My Lords, I am wholly familiar with Governments siphoning off funds raised for one purpose and using those funds for a quite different purpose. I was particularly conscious of that during my years as president of the Civil Court Users Association, when the Government collected very large funds on the issue of writs and the like needed in the litigation process, and then used that money in a quite different sector of the court system.
I am also familiar with the disproportionate fees, compared to the administration costs, involved in the process of obtaining British citizenship. The noble Baroness, Lady McIntosh, has already given examples of that which I willingly adopt. I am aware too of this problem for a rather more personal reason, in that young members of my family, who have very little resource, have been in the process of obtaining British citizenship and have been heavily penalised—not by £1,000 but by £2,000 and more. They were young, and the family were able to provide the necessary support. But that is an example of the rampant unfairness.
My recollection—I cannot put my finger on it exactly—is that one of your Lordships’ committees recently investigated this problem and issued a report, in which it said specifically that the correct level of fees involved in the obtaining of British citizenship should be based on the administration cost and nothing else. However, the practice continues, and the provision contained in this amendment to Section 68 of the Immigration Act 2014 is very well drafted and sets out precisely what should be done. It reads as follows:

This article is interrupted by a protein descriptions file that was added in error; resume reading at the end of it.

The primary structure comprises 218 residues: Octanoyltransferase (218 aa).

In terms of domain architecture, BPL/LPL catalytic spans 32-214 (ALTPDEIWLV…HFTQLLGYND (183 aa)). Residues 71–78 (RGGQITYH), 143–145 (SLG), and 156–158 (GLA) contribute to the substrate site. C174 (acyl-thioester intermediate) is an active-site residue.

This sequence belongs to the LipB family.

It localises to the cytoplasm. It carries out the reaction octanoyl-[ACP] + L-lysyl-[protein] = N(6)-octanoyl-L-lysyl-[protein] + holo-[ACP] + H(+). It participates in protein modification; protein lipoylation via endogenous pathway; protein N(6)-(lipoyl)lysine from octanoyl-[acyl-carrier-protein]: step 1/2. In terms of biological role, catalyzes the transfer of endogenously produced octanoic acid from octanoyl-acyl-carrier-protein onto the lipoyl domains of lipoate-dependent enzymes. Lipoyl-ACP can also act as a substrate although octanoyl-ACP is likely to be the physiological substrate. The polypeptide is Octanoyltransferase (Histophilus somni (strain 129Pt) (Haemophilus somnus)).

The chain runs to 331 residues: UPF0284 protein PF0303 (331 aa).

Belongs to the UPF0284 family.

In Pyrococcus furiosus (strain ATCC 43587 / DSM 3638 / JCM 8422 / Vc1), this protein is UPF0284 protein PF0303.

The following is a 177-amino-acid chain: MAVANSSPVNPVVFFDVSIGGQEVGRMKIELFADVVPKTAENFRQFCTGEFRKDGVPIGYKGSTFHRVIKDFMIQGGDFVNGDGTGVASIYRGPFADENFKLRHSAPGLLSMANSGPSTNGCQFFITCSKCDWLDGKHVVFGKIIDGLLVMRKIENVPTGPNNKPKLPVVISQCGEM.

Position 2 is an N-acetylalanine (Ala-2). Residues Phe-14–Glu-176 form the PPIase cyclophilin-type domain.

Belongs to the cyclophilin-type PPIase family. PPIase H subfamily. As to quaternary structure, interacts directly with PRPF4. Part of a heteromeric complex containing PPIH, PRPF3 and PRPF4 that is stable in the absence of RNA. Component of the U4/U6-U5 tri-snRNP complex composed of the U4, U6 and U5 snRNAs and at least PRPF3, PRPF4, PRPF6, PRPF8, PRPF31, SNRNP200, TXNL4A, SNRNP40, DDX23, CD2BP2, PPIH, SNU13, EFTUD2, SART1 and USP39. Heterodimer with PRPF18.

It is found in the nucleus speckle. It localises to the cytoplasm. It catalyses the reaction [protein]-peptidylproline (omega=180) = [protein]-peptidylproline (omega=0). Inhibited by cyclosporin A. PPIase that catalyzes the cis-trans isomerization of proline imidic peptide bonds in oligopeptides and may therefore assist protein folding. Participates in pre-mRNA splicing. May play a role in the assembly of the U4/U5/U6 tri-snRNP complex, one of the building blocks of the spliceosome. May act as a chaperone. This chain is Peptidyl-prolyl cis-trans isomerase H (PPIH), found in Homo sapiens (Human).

“in setting the amount of any fee in relation to registration of British citizenship the Secretary of State … must not set that amount at a level beyond the Secretary of State’s estimation of the administrative costs of the function to which the fee relates”.
There cannot be a fairer or more precise way of addressing the problem, and I congratulate the tablers of this amendment on the care and precision with which they have done it.
Since I have not tabled this amendment, it is not for me to make the decision about whether a Division should be called. That is a matter for those who have brought it forward. I look down at the leaders of my own party to see how they are going to participate in this issue—we have not heard from the noble Lord on my side what position my party is taking.
I would, however, discourage a Division at this time of night. Certainly, when I was last in the House, a number of years ago, if you put forward an amendment at Report and it had been defeated in a Division, you were not entitled to take it further—to Third Reading, for example. The fact is that those who will be voting in whatever Division is called are not in this House and have not listened to the arguments. It is a kind of routine form of voting, not the measured form of voting that happens after listening to the arguments.